As many as one in eight single-baby newborns, and possibly more, began life as one of two, later absorbing the other baby-to-be before anyone really noticed (including the baby, who at that point typically wouldn’t have produced so much as a single limb). Which means that one in eight adults who think they were born alone are carrying around, like a change purse, some residue of a sibling they never knew existed; in some cases, that change purse could be, inside a woman, say, a male kidney. Foreign cells can come from children too; an autopsy study of 46 mothers showed male cells in 13 of their kidneys, ten of their livers, and four of their hearts, thanks to stem cells’ having passed through the placenta, taken root where needed, and sprouted, sometimes into whole patches of tissue. In another study, this one of 59 women, 63 percent harbored male cells in their brains.

And then there are the more extreme cases, like fetus-in-fetu, a kind of twin growth almost too grotesquely surreal to mention. Almost. Possibly the gnarliest example is the case of Sanju Bhagat, an Indian man who carried his twin inside him for 36 years, until a 1999 surgery designed to relieve swelling in his stomach so massive it made him look pregnant. “To my surprise and horror, I could shake hands with somebody inside,” a presiding doctor told reporters of the procedure. “First, one limb came out, then another limb came out. Then some part of genitalia, then some part of hair, some limbs, jaws, limbs, hair.” As everyone noticed, the finger­nails were quite long.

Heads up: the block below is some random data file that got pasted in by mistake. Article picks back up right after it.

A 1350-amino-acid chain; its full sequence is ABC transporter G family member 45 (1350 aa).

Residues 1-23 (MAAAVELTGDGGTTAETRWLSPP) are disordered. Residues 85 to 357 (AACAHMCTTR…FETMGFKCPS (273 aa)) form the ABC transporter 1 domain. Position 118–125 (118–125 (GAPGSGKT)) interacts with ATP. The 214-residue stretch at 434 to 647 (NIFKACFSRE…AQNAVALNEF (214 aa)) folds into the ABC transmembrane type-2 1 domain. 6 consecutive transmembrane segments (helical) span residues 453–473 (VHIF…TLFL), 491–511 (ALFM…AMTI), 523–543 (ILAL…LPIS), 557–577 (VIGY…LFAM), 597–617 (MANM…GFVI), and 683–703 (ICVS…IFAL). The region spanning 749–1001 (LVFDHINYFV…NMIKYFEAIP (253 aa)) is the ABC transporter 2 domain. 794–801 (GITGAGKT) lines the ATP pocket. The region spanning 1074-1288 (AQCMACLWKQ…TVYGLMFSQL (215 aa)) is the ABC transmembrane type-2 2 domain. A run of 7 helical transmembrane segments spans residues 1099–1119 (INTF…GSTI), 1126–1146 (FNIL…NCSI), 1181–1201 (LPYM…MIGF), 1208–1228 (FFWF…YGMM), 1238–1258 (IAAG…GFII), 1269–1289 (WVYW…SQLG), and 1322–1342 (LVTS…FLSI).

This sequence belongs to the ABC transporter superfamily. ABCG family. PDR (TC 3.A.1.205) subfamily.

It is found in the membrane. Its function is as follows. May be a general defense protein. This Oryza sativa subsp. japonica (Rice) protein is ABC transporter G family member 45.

This is not, by the way, the speculative part of the paper; it’s the real-deal part. In fact, what Kramer and Bressan have written is technically called a review, which means mostly it summarizes and analyzes existing research, enclosing in a single phenomenological circle a wide range of what had been seen as divergent subjects, grouping some pretty routine stuff with genetic anomalies that used to land you in a freak show. And then asks us to contemplate, and their colleagues to study more closely, what it all means for behavior and psychology and identity that a part of your brain really belongs to your daughter or your unborn twin — or, for that matter, a virus that’s hijacked the control panels of at least some patch of cells. There are those who will wonder just how rigorous that speculation is, and, perhaps for them, the authors have preemptively chosen to open their paper with a quotation from Star Trek: The Next Generation (the Borg cycle, of course). But in fairness they probably could’ve also used H. G. Wells, Dostoyevsky, Freud, or any of the Romantic poets. “We argue that we do not have a unitary ‘self,’ ” Kramer and Bressan write. “We argue that an incessant struggle among a very large number of ‘selfs’ — some human, some not — determines who we are.” Is it insane to say, at least as a metaphor for mosaic identity, that sounds sort of reasonable? 

*This article appears in the October 5, 2015 issue of New York Magazine.

Adventures in the Science of the Superorganism